First-Year Seminars

First-Year Seminars at Hardin-Simmons University, required of each first-year student in the Fall semester, introduce students to the Christian liberal arts education considered the hallmark of HSU: a classroom where faith and learning intersect, where students practice creating questions and investigating answers, where academic and social connections are made (many of which will last throughout college, if not a lifetime), and where students strengthen their understanding of themselves and their relationships to others.

While the topics may sound light, the content packs a punch, so be prepared for heavy reading and writing as well as group work as a part of this course. We call this class FYSM: Gateway because faculty designed the course as an academic gateway into HSU’s Foundational Curriculum Journey, our general education experience centered on three fundamental questions: Who am I? Who are You (God)? What about my Neighbor?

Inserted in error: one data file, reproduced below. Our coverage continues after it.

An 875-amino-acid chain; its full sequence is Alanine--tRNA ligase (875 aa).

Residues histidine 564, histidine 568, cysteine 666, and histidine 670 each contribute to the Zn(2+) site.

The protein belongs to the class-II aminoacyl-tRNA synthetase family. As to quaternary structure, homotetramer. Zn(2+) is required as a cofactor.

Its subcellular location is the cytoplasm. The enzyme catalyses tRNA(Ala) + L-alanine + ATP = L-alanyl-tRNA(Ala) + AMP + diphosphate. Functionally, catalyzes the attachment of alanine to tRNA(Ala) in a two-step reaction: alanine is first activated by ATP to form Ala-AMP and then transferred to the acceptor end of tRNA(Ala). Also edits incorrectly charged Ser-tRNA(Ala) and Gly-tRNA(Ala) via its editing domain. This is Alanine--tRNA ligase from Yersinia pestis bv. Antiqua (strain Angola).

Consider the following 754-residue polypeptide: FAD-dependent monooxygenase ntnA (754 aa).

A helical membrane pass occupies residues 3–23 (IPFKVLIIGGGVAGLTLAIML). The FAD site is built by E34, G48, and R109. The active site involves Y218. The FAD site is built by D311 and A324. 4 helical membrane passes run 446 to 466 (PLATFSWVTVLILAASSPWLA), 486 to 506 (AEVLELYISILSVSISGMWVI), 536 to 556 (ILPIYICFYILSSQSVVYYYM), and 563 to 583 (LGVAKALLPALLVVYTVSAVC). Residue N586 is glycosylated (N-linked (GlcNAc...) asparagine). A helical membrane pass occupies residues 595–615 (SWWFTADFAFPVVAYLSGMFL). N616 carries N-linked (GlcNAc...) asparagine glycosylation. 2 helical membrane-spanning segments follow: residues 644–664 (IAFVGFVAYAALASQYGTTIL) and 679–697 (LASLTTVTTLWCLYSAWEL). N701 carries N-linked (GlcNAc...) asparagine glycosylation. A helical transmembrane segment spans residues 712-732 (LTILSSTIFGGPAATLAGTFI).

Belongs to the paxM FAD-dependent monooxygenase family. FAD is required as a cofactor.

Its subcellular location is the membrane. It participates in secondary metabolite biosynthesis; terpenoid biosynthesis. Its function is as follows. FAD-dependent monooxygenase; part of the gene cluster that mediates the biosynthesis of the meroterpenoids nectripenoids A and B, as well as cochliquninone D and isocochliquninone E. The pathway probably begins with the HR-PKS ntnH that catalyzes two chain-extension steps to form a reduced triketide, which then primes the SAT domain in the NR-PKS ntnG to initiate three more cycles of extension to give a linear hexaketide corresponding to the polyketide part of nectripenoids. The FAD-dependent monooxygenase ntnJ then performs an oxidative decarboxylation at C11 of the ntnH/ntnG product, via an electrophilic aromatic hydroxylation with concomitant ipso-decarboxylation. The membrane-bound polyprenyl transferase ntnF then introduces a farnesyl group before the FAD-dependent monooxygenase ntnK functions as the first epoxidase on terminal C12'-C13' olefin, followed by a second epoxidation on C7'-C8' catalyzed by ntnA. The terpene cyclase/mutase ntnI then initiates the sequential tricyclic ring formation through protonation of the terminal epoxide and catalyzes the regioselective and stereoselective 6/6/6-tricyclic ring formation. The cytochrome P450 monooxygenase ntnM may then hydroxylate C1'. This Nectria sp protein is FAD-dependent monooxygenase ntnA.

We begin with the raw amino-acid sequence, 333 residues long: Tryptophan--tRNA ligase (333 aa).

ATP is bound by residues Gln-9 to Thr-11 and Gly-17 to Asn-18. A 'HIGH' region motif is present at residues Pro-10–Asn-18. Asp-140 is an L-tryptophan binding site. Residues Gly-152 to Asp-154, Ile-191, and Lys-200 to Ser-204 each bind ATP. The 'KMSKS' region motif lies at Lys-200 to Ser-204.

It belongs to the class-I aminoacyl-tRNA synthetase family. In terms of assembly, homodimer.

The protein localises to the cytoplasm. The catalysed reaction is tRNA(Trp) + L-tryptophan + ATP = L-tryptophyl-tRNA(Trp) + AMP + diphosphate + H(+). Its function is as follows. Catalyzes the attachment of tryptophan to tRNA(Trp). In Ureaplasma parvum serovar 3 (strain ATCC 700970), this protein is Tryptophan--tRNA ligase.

Contact Dr. Laura Pogue, Dean of General Education with any questions: lpogue@hsutx.edu, phone 325-670-1366

Other essential components of HSU’s FYSM: Gateway are Clifton StrengthsFinder, exploring HSU History, taking part in campus-wide Community Coffee Hour, and creating an entire college course plan. Students are free to choose the topic/section of their FYSMs, but those in Living Learning Communities, including Honors, should pay special attention to the section assigned to their LLC, and everyone should pay attention to potential major-required course scheduling conflicts.

Faculty carefully designed this course, and each instructor must apply and be approved by a committee of peers before being allowed to teach each Fall. Also, each course has an individual Library faculty member assigned as a point of contact for students in their research, and each course has a Year-Round Mentor who not only attends each class meeting but helps connect and support students both in and out of the classroom and continues this role through the Spring semester.

Your FYSM will also be your Stampede Week Group, and you can expect to hear from your instructor even before you arrive on campus. You can review all of our FYSM sections here for this Fall.